Training for a marathon

Week 1
Week 2
Week 3
Week 4
Week 5
Week 6
Week 7
Week 8
Week 9
Week 10
Week 11
Week 12
Mon 3m 4m 4m 4m 4m 4m 3m 3m 3m 3m 3m 4m
Wed 3m 6m 6m 6m 6m 6m 8m 8m 6m 6m 3m 4m
Fri 3m 4m 4m 5m 5m 6m 6m 6m 6m 6m 6m Rest
Sun 8m 10m 12m 14m 16m 18m 18m 18m 14m 10m 6m RACE

Simple training schedule, for anyone with enough time to train 4 days a week. Rest days have been built in after each run, with the exception of the long run on a Sunday, followed by a short recovery run on the Monday. The distance builds gradually, giving you three long runs of 18 miles to emulate the race, without overdoing it and “hitting the wall”. Anything longer than 21 miles requires about 4000 calories, which your body cannot store as glycogen – you have to accustom your muscles to burning fat stores in order to run further. After a peak 4 weeks before the race, the training tapers down, to allow you to be fresh and ready for the big day.

I would recommend listening to your body as you run. You do not need a heart rate monitor to tell you if you are going too fast – a simple rule of thumb is if you can speak, then you are not out of breath. A companion to run with is also a great motivational aid. In my case, my bicycle was recently stolen, so running to work is a good way of getting the miles under my belt, and also perks me up for the day ahead. The long runs should be run at a slow pace, and the shorter runs at the speed you are aiming to go in the race.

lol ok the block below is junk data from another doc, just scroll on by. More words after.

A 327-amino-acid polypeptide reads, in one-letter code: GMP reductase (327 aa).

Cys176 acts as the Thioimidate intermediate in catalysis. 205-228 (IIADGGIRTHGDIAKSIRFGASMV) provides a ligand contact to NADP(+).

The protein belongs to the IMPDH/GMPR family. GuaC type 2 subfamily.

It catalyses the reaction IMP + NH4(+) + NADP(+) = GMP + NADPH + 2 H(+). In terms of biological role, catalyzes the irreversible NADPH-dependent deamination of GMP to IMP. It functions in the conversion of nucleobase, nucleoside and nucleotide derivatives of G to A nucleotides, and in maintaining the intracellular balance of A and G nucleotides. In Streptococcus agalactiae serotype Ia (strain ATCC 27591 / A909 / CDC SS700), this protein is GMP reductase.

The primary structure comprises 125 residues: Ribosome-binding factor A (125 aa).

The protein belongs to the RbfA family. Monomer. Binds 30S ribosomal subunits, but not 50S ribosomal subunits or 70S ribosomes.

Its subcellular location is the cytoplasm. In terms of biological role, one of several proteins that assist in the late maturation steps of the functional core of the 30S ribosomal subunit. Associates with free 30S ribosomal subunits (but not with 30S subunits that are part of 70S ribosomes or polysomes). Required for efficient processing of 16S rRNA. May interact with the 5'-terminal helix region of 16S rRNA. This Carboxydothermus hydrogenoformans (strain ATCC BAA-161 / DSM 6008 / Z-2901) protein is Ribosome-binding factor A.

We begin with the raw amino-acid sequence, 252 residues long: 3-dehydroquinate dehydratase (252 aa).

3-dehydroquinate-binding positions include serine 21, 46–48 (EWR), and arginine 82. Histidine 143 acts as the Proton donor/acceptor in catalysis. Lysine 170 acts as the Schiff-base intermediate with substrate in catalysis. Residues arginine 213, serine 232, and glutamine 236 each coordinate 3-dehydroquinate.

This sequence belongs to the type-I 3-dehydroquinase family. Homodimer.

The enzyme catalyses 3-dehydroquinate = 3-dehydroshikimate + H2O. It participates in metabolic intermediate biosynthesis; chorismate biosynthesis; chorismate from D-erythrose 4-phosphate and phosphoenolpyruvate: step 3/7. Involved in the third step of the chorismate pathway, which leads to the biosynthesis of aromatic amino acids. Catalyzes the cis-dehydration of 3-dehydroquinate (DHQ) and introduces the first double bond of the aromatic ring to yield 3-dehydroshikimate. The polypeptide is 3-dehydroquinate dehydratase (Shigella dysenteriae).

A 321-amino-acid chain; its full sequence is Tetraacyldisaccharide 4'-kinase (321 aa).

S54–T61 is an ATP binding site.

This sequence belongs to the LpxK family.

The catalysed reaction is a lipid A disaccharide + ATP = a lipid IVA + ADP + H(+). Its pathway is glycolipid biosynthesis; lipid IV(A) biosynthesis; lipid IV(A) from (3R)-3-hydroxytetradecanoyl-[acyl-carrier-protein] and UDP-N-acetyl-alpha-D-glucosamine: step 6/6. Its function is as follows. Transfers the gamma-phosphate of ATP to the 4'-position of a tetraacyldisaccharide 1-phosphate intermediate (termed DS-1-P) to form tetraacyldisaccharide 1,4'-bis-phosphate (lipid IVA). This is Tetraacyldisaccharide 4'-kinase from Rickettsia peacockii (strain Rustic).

I am running the Belvoir Challenge 26 in February, in order to raise money for Macmillan Cancer Support, as a close family member is unwell. This is an off-road race, so trail shoes will be required, and I will need to break them in well before the race itself.

If you can, please give something to the appeal on my justgiving page Рall support will go to this worthy cause, which offers counselling, advice and support for families going through the ordeal of cancer.

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